MARIETTA - Marietta City Council's special utilities committee had a first look at bids for the city's trash hauling contract Thursday. The contract with Rumpke Inc. expires June 30.
Safety-service director Jonathan Hupp said five companies submitted bids for the five-year contract, but individual base and alternate bids will have to be reviewed by the city law director to determine the final costs and whether each bidder qualifies for the contract.
Bidders, in addition to Rumpke, were Cardinal Waste Services of New Philadelphia, Waste Management of Parkersburg, Kimble Waste Services of Dover, and Big O Refuse of Beverly.
New options for city residential service, depending on which bid is accepted, would include pick up of one bulky item (appliance, furniture) per quarter at no extra cost, the ability to have yard waste collected separately for an additional cost, and the availability of larger, covered containers for recycling.
"It's a significant cost for the haulers to provide covered 64-gallon containers, but it helps keep the recyclables from getting wet," said Rob Reiter, coordinator for the Southeastern Ohio Joint Solid Waste Management District.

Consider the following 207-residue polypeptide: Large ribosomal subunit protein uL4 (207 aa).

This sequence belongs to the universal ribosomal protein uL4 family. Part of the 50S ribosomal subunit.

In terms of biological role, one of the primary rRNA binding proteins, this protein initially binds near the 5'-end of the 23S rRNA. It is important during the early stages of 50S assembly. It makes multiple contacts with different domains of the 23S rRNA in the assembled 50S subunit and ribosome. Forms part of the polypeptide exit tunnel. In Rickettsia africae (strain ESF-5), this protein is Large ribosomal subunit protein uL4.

City residents now set recyclables out in much smaller uncovered plastic tubs provided by Rumpke.
In Other Business
* Also on Thursday, Jonathan Hupp suggested the city use the Internet to auction items and equipment that are no longer needed.
* The city uses newspaper advertising when materials are to be auctioned.
* City law director Paul Bertram III said council has the option to sell on the Internet, through services offered by eBay, Google, Craigslist and other online entities, but it would require passage of annual resolutions spelling out how the auctions will be conducted, and the city would still have to publish its intent to hold an Internet auction in the local newspaper.
* Hupp expects to have the Internet auction process ready for city use by April 1.
Reiter said the cleaner and drier the recycled material, the more marketable it is for the waste haulers. He said material like plastic wrap and wet paper or cardboard costs more to process and is basically money out of the recycler's pocket.
Hupp said if residents choose to set out more than one bulky item per quarter, those additional items would require a $15 sticker to be hauled away.
"Unlimited trash service is also available this time if residents want it," added Councilman Tom Vukovic, D-4th Ward. "That would include trash and recyclables, but at a higher cost than regular service."
The committee will schedule another meeting next week to consider the contract bids. Hupp said the bid will be awarded by April 1.